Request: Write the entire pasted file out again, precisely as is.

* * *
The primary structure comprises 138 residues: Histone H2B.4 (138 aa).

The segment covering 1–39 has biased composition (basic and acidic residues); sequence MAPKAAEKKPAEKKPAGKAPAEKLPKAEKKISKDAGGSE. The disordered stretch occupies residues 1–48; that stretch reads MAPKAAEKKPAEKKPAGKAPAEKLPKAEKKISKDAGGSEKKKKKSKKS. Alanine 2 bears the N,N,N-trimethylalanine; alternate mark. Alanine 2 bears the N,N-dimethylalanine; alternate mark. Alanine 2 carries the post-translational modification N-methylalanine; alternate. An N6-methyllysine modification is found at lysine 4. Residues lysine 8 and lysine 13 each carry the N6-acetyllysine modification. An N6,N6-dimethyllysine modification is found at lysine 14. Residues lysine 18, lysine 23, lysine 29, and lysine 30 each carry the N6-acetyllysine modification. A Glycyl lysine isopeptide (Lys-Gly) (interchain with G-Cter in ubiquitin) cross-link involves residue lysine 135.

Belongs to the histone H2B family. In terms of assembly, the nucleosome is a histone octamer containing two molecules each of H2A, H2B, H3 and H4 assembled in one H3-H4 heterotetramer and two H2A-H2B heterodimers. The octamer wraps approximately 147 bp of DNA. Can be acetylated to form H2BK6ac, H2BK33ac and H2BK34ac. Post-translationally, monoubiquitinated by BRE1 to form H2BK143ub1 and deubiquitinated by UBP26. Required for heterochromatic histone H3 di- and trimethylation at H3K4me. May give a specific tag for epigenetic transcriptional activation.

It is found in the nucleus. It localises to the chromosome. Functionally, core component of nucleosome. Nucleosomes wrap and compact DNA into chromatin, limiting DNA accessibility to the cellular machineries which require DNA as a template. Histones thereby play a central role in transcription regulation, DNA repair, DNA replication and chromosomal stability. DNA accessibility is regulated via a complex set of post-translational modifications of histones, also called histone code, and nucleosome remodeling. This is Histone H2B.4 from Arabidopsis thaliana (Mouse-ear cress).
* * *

The primary structure comprises 138 residues: Histone H2B.4 (138 aa).

The segment covering 1–39 has biased composition (basic and acidic residues); sequence MAPKAAEKKPAEKKPAGKAPAEKLPKAEKKISKDAGGSE. The disordered stretch occupies residues 1–48; that stretch reads MAPKAAEKKPAEKKPAGKAPAEKLPKAEKKISKDAGGSEKKKKKSKKS. Alanine 2 bears the N,N,N-trimethylalanine; alternate mark. Alanine 2 bears the N,N-dimethylalanine; alternate mark. Alanine 2 carries the post-translational modification N-methylalanine; alternate. An N6-methyllysine modification is found at lysine 4. Residues lysine 8 and lysine 13 each carry the N6-acetyllysine modification. An N6,N6-dimethyllysine modification is found at lysine 14. Residues lysine 18, lysine 23, lysine 29, and lysine 30 each carry the N6-acetyllysine modification. A Glycyl lysine isopeptide (Lys-Gly) (interchain with G-Cter in ubiquitin) cross-link involves residue lysine 135.

Belongs to the histone H2B family. In terms of assembly, the nucleosome is a histone octamer containing two molecules each of H2A, H2B, H3 and H4 assembled in one H3-H4 heterotetramer and two H2A-H2B heterodimers. The octamer wraps approximately 147 bp of DNA. Can be acetylated to form H2BK6ac, H2BK33ac and H2BK34ac. Post-translationally, monoubiquitinated by BRE1 to form H2BK143ub1 and deubiquitinated by UBP26. Required for heterochromatic histone H3 di- and trimethylation at H3K4me. May give a specific tag for epigenetic transcriptional activation.

It is found in the nucleus. It localises to the chromosome. Functionally, core component of nucleosome. Nucleosomes wrap and compact DNA into chromatin, limiting DNA accessibility to the cellular machineries which require DNA as a template. Histones thereby play a central role in transcription regulation, DNA repair, DNA replication and chromosomal stability. DNA accessibility is regulated via a complex set of post-translational modifications of histones, also called histone code, and nucleosome remodeling. This is Histone H2B.4 from Arabidopsis thaliana (Mouse-ear cress).